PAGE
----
What if you were given the coordinates of a quadrilateral and you were asked to rotate that quadrilateral \begin{align*}270^\circ\end{align*} about the origin? What would its new coordinates be? After completing this Concept, you'll be able to rotate a figure like this one in the coordinate plane.

### Watch This

Transformation: Rotation CK-12

### Guidance

*A* *transformation**is an operation that moves, flips, or otherwise changes a figure to create a new figure. A* *rigid transformation**(also known as an* **isometry** *or* **congruence transformation***) is a transformation that does not change the size or shape of a figure.*

*The rigid transformations are translations (discussed elsewhere), reflections (discussed elsewhere), and rotations (discussed here). The new figure created by a transformation is called the* **image***. The original figure is called the* **preimage***. If the preimage is \begin{align*}A\end{align*}, then the image would be \begin{align*}A'\end{align*}, said “a prime.” If there is an image of \begin{align*}A'\end{align*}, that would be labeled \begin{align*}A''\end{align*}, said “a double prime.”*

A **rotation** is a transformation where a figure is turned around a fixed point to create an image. The lines drawn from the preimage to the **center of rotation** and from the center of rotation to the image form the **angle of rotation**. In this concept, we will only do *counterclockwise rotations*.

While we can rotate any image any amount of degrees, \begin{align*}90^\circ, 180^\circ\end{align*} and \begin{align*}270^\circ\end{align*} rotations are common and have rules worth memorizing.

**Rotation of \begin{align*}180^\circ\end{align*}:** \begin{align*}(x,y) \rightarrow (-x,-y)\end{align*}

**Rotation of \begin{align*}90^\circ\end{align*}:** \begin{align*}(x,y) \rightarrow (-y,x)\end{align*}

**Rotation of \begin{align*}270^\circ\end{align*}:** \begin{align*}(x,y) \rightarrow (y,-x)\end{align*}

#### Example A

A rotation of \begin{align*}80^\circ\end{align*} clockwise is the same as what counterclockwise rotation?

There are \begin{align*}360^\circ\end{align*} around a point. So, an \begin{align*}80^\circ\end{align*} rotation clockwise is the same as a \begin{align*}360^\circ-80^\circ=280^\circ\end{align*} rotation counterclockwise.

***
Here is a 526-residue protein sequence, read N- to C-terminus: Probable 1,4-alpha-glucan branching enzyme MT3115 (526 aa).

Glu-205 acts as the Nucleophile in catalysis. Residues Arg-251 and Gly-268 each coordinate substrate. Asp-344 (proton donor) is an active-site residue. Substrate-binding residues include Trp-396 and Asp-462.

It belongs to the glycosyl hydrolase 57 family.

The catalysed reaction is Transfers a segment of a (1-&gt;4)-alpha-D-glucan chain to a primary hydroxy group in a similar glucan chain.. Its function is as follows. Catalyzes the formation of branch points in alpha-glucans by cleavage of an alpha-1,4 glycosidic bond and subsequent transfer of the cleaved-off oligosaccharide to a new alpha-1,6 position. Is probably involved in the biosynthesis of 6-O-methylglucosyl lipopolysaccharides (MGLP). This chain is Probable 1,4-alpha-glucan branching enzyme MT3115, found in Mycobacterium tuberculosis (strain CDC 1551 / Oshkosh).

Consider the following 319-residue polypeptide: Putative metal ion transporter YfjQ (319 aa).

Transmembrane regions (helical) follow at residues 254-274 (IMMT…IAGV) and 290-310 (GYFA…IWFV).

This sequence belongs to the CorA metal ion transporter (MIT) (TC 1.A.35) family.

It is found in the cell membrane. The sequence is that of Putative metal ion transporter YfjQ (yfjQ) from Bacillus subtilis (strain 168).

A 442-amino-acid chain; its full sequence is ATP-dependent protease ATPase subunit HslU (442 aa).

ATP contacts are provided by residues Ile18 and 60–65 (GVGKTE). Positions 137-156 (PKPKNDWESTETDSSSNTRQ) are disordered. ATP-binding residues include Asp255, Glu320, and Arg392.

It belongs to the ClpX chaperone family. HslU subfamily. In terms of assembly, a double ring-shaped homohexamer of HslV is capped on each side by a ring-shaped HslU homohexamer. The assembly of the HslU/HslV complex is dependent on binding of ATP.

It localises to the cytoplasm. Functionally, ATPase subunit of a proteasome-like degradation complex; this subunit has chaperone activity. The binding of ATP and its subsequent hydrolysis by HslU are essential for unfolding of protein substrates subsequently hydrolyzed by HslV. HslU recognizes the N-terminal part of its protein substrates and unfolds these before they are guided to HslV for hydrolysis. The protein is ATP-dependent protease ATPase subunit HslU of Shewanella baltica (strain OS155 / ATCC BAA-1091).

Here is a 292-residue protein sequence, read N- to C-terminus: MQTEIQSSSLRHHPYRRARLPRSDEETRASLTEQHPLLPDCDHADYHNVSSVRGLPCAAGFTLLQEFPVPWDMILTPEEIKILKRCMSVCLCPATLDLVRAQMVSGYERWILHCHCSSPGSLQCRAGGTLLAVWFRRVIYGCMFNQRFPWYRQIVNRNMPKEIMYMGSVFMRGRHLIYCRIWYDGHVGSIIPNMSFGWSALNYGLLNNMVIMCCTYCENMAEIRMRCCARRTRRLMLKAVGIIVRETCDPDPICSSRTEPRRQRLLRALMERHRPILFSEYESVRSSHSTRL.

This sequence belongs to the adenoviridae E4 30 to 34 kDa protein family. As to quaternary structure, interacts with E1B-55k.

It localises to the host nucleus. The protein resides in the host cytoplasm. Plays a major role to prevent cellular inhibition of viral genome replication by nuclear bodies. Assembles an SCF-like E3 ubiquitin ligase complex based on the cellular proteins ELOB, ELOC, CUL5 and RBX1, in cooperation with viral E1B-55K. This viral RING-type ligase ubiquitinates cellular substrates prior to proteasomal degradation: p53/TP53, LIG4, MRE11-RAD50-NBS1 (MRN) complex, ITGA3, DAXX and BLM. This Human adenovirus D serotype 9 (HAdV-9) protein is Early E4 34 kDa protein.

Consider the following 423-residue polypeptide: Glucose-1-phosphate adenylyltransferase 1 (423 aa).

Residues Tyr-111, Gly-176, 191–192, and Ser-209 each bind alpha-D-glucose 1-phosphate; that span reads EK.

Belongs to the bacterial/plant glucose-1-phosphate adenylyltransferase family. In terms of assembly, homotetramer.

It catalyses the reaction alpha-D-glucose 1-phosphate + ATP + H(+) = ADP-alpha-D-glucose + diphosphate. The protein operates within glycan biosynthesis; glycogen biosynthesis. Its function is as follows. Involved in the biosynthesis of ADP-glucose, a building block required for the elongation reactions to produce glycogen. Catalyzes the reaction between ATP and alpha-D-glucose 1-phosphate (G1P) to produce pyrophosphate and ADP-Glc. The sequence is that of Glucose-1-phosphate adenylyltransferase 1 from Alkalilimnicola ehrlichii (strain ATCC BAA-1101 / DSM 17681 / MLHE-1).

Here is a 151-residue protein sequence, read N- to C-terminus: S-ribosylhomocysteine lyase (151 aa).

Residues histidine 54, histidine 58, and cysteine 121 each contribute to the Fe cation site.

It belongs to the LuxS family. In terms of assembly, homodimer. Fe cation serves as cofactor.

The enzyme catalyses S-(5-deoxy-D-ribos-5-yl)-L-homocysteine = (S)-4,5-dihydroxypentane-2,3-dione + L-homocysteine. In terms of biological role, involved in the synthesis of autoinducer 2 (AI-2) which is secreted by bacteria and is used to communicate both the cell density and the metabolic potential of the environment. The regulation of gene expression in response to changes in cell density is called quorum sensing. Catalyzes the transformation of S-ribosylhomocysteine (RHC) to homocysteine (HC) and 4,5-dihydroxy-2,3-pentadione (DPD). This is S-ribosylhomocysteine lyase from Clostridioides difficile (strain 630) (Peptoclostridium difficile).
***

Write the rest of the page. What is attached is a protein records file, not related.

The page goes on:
#### Example B

A rotation of \begin{align*}160^\circ\end{align*} counterclockwise is the same as what clockwise rotation?

\begin{align*}360^\circ-160^\circ=200^\circ\end{align*} clockwise rotation.

#### Example C

Rotate \begin{align*}\triangle ABC\end{align*}, with vertices \begin{align*}A(7, 4), B(6, 1)\end{align*}, and \begin{align*}C(3, 1)\end{align*}, \begin{align*}180^\circ\end{align*} about the origin. Find the coordinates of \begin{align*}\triangle A'B'C'\end{align*}.

Use the rule above to find \begin{align*}\triangle A'B'C'\end{align*}.

\begin{align*}A(7,4) & \rightarrow A'(-7,-4)\\ B(6,1) & \rightarrow B'(-6,-1)\\ C(3,1) & \rightarrow C'(-3,-1)\end{align*}

Transformation: Rotation CK-12

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### Guided Practice

1. Rotate \begin{align*}\overline{ST} \ 90^\circ\end{align*}.

2. Find the coordinates of \begin{align*}ABCD\end{align*} after a \begin{align*}270^\circ\end{align*} rotation.

3. The rotation of a quadrilateral is shown below. What is the measure of \begin{align*}x\end{align*} and \begin{align*}y\end{align*}?

**Answers:**

1.

2. Using the rule, we have:

\begin{align*}(x,y) & \rightarrow (y,-x)\\ A(-4,5) & \rightarrow A'(5,4)\\ B(1,2) & \rightarrow B'(2,-1)\\ C(-6,-2) & \rightarrow C'(-2,6)\\ D(-8,3) & \rightarrow D'(3,8)\end{align*}

3. Because a rotation produces congruent figures, we can set up two equations to solve for \begin{align*}x\end{align*} and \begin{align*}y\end{align*}.

\begin{align*}2y &= 80^\circ && 2x-3=15\\ y &= 40^\circ && \quad \ \ 2x=18\\ & && \qquad \ x = 9\end{align*}

### Explore More

In the questions below, every rotation is *counterclockwise*, unless otherwise stated.

- If you rotated the letter \begin{align*}p \ 180^\circ\end{align*} counterclockwise, what letter would you have?
- If you rotated the letter \begin{align*}p \ 180^\circ\end{align*}
*clockwise*, what letter would you have? - A \begin{align*}90^\circ\end{align*} clockwise rotation is the same as what counterclockwise rotation?
- A \begin{align*}270^\circ\end{align*} clockwise rotation is the same as what counterclockwise rotation?
- A \begin{align*}210^\circ\end{align*} counterclockwise rotation is the same as what clockwise rotation?
- A \begin{align*}120^\circ\end{align*} counterclockwise rotation is the same as what clockwise rotation?
- A \begin{align*}340^\circ\end{align*} counterclockwise rotation is the same as what clockwise rotation?
- Rotating a figure \begin{align*}360^\circ\end{align*} is the same as what other rotation?
- Does it matter if you rotate a figure \begin{align*}180^\circ\end{align*} clockwise or counterclockwise? Why or why not?
- When drawing a rotated figure and using your protractor, would it be easier to rotate the figure \begin{align*}300^\circ\end{align*} counterclockwise or \begin{align*}60^\circ\end{align*} clockwise? Explain your reasoning.

Rotate each figure in the coordinate plane the given angle measure. The center of rotation is the origin.

- \begin{align*}180^\circ\end{align*}
- \begin{align*}90^\circ\end{align*}
- \begin{align*}180^\circ\end{align*}
- \begin{align*}270^\circ\end{align*}
- \begin{align*}90^\circ\end{align*}
- \begin{align*}270^\circ\end{align*}
- \begin{align*}180^\circ\end{align*}
- \begin{align*}270^\circ\end{align*}
- \begin{align*}90^\circ\end{align*}

Find the measure of \begin{align*}x\end{align*} in the rotations below. The blue figure is the preimage.

Find the angle of rotation for the graphs below. The center of rotation is the origin and the blue figure is the preimage. Your answer will be \begin{align*}90^\circ, 270^\circ\end{align*}, or \begin{align*}180^\circ\end{align*}.